29 December 2013, Writing Ideas - Writing Science Fiction, part 151 Extrapolating Military Technology, and more Communications
Announcement: My novels Sister of Light and Sister of Darkness are about to be published. I write this blog about 2 months prior to its publication. I just heard that the proofs will be here soon--likely before the end of the week. My publisher also wants to put the entire set of novels based on Aegypt on contract--that's 5 more novels for 8 total. They also want to put my other novels on contract. The release schedule should be one novel every 2 months. I'll keep you updated.
Introduction: I wrote the novel Aksinya: Enchantment and the Daemon. This was my 21st novel and through this blog, I gave you the entire novel in installments that included commentary on the writing. In the commentary, in addition to other general information on writing, I explained, how the novel was constructed, the metaphors and symbols in it, the writing techniques and tricks I used, and the way I built the scenes. You can look back through this blog and read the entire novel beginning with http://www.pilotlion.blogspot.com/2010/10/new-novel-part-3-girl-and-demon.html.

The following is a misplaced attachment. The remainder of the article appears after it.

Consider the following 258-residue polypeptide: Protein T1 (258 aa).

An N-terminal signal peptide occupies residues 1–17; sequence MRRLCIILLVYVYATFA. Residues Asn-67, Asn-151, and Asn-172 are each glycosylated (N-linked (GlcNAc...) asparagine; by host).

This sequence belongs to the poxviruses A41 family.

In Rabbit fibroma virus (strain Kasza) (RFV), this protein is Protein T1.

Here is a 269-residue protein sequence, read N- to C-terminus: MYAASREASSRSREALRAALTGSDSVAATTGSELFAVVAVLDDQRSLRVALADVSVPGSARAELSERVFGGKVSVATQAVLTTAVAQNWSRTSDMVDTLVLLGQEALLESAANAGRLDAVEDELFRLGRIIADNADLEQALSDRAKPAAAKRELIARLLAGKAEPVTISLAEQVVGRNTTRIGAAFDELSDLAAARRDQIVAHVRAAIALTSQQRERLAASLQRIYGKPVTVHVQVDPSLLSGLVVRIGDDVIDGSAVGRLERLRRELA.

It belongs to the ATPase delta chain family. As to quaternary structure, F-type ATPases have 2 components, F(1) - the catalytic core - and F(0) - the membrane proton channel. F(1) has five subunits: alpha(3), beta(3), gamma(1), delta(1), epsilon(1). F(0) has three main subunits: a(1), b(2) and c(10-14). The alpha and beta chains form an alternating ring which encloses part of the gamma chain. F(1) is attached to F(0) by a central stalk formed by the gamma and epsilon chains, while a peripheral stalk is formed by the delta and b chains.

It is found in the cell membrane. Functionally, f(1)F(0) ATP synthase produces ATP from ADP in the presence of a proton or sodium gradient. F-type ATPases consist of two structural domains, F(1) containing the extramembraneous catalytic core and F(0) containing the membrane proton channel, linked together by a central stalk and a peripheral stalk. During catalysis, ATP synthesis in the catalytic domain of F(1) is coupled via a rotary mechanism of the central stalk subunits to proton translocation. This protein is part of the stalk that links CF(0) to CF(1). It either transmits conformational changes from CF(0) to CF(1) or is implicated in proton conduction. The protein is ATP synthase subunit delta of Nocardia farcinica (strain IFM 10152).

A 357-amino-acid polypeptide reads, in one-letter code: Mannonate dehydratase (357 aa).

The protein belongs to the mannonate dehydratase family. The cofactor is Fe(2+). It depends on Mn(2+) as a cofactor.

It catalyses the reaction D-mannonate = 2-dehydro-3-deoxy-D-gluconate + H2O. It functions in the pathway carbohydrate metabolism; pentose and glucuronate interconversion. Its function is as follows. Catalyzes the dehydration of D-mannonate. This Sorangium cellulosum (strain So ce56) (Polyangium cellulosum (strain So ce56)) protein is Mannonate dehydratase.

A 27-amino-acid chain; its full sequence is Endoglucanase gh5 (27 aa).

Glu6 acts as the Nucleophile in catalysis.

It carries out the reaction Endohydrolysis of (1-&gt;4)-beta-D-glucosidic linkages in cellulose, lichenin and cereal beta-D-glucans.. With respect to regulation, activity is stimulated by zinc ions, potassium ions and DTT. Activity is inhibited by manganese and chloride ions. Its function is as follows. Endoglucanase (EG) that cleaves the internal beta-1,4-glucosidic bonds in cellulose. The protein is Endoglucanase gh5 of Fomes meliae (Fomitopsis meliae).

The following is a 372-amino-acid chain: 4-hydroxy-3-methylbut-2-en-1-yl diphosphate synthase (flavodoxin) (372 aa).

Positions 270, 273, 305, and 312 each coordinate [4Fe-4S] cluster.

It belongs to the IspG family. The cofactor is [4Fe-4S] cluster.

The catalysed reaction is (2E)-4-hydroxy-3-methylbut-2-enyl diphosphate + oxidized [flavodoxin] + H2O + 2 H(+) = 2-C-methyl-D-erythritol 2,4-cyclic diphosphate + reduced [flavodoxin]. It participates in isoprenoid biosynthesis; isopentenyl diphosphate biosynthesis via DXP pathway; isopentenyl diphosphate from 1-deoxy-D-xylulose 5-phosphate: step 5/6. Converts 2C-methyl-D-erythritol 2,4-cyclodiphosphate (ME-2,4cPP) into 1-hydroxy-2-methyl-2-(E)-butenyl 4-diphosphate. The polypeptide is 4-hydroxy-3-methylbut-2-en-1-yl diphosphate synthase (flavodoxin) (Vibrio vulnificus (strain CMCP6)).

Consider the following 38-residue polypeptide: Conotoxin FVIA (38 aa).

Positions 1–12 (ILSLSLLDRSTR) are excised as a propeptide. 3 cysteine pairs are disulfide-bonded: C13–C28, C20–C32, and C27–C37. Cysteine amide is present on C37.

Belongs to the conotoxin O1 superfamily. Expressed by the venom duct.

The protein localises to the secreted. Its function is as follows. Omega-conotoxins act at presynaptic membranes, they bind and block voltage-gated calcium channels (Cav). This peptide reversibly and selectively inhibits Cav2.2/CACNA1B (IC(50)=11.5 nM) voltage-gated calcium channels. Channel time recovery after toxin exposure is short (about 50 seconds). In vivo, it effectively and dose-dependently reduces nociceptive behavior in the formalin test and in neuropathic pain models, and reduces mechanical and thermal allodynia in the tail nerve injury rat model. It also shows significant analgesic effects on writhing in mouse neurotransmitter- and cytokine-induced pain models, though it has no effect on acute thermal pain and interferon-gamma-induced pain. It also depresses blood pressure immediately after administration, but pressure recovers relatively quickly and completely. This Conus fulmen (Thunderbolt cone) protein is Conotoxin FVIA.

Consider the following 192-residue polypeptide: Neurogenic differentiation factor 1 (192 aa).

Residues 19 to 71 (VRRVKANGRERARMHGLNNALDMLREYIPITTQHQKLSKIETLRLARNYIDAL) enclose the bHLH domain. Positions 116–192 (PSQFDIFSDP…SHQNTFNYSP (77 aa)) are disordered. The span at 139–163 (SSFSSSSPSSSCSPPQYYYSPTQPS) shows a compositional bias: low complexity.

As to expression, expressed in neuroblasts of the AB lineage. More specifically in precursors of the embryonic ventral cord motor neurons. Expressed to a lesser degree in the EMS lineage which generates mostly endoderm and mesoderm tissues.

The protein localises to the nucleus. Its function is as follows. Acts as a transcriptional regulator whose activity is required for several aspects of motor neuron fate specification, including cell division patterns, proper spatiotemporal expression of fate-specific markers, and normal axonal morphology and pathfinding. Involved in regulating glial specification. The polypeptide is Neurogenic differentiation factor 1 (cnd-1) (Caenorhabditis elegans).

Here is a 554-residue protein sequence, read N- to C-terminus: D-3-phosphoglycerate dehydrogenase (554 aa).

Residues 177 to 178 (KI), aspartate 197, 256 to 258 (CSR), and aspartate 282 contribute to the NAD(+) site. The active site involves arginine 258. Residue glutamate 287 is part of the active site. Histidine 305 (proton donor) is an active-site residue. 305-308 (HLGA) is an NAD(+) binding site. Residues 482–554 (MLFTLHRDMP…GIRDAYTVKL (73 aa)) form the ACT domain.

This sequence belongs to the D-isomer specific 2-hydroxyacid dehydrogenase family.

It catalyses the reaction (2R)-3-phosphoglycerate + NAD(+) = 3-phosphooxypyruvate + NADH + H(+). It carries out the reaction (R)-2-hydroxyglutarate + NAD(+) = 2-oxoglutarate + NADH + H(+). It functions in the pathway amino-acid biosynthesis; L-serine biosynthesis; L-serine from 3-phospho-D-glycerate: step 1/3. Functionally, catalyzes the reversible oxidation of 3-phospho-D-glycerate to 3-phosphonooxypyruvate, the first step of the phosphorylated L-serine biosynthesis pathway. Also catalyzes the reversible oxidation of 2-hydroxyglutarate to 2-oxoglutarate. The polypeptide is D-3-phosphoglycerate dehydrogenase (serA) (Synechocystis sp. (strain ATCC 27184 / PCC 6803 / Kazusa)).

Don’t get me wrong, deadlines are important and I prefer completing work earlier rather than later, but when I focus too much on a deadline I end up stalling and if I am not careful, I get completely stuck.
The key for me to get past this is to try not to think about the due date, get to work right away and finish early.
It wasn’t always that way. I used to be the last minute master of disaster, but that was exhausting and depressing, and I rarely (if ever) completed my work on time.
When I finally realized how refreshing and rewarding it is to complete work early I began winning the internal struggle of starting. I still struggle, and I guess I always will, but I also continue to get better at starting and finishing!
- See more at: http://positivewriter.com/quotes-about-writing-and-overcoming-doubt/#sthash.E190IOEE.dpuf
It’s always fascinating to learn how our favorite services are made, and ex-Google engineer Matt Laroche this week revealed a few Google Maps secrets. In particular, how the popular mapping service calculates how long it’ll take to get from one point to another. It’s something I rely on on a daily basis getting to and from work—even though the ETAs are ballpark estimates—so it’s cool to see how Google accounts for the different real world factors, and how they affect your eventual travel time.